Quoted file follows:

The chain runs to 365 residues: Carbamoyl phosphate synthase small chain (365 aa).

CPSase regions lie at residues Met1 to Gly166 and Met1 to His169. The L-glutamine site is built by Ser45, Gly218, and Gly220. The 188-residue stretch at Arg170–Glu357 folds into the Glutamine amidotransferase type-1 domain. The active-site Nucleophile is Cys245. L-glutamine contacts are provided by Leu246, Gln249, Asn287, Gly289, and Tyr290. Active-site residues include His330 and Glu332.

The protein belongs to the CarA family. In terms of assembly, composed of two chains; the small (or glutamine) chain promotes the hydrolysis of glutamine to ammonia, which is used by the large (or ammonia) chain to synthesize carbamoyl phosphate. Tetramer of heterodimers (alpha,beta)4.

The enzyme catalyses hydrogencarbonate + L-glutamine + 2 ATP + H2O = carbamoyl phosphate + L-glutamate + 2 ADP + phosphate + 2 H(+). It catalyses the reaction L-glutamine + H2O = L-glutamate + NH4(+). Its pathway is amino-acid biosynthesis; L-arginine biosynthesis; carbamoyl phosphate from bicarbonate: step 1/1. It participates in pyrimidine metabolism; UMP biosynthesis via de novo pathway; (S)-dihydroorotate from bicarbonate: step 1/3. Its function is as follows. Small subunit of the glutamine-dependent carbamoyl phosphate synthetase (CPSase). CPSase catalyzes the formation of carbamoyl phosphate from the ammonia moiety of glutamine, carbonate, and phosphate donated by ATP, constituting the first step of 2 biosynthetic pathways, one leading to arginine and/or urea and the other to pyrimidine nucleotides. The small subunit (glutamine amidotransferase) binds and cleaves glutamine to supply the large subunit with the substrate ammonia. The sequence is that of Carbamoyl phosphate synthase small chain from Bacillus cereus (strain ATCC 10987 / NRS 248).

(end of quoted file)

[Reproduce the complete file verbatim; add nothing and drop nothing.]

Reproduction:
The chain runs to 365 residues: Carbamoyl phosphate synthase small chain (365 aa).

CPSase regions lie at residues Met1 to Gly166 and Met1 to His169. The L-glutamine site is built by Ser45, Gly218, and Gly220. The 188-residue stretch at Arg170–Glu357 folds into the Glutamine amidotransferase type-1 domain. The active-site Nucleophile is Cys245. L-glutamine contacts are provided by Leu246, Gln249, Asn287, Gly289, and Tyr290. Active-site residues include His330 and Glu332.

The protein belongs to the CarA family. In terms of assembly, composed of two chains; the small (or glutamine) chain promotes the hydrolysis of glutamine to ammonia, which is used by the large (or ammonia) chain to synthesize carbamoyl phosphate. Tetramer of heterodimers (alpha,beta)4.

The enzyme catalyses hydrogencarbonate + L-glutamine + 2 ATP + H2O = carbamoyl phosphate + L-glutamate + 2 ADP + phosphate + 2 H(+). It catalyses the reaction L-glutamine + H2O = L-glutamate + NH4(+). Its pathway is amino-acid biosynthesis; L-arginine biosynthesis; carbamoyl phosphate from bicarbonate: step 1/1. It participates in pyrimidine metabolism; UMP biosynthesis via de novo pathway; (S)-dihydroorotate from bicarbonate: step 1/3. Its function is as follows. Small subunit of the glutamine-dependent carbamoyl phosphate synthetase (CPSase). CPSase catalyzes the formation of carbamoyl phosphate from the ammonia moiety of glutamine, carbonate, and phosphate donated by ATP, constituting the first step of 2 biosynthetic pathways, one leading to arginine and/or urea and the other to pyrimidine nucleotides. The small subunit (glutamine amidotransferase) binds and cleaves glutamine to supply the large subunit with the substrate ammonia. The sequence is that of Carbamoyl phosphate synthase small chain from Bacillus cereus (strain ATCC 10987 / NRS 248).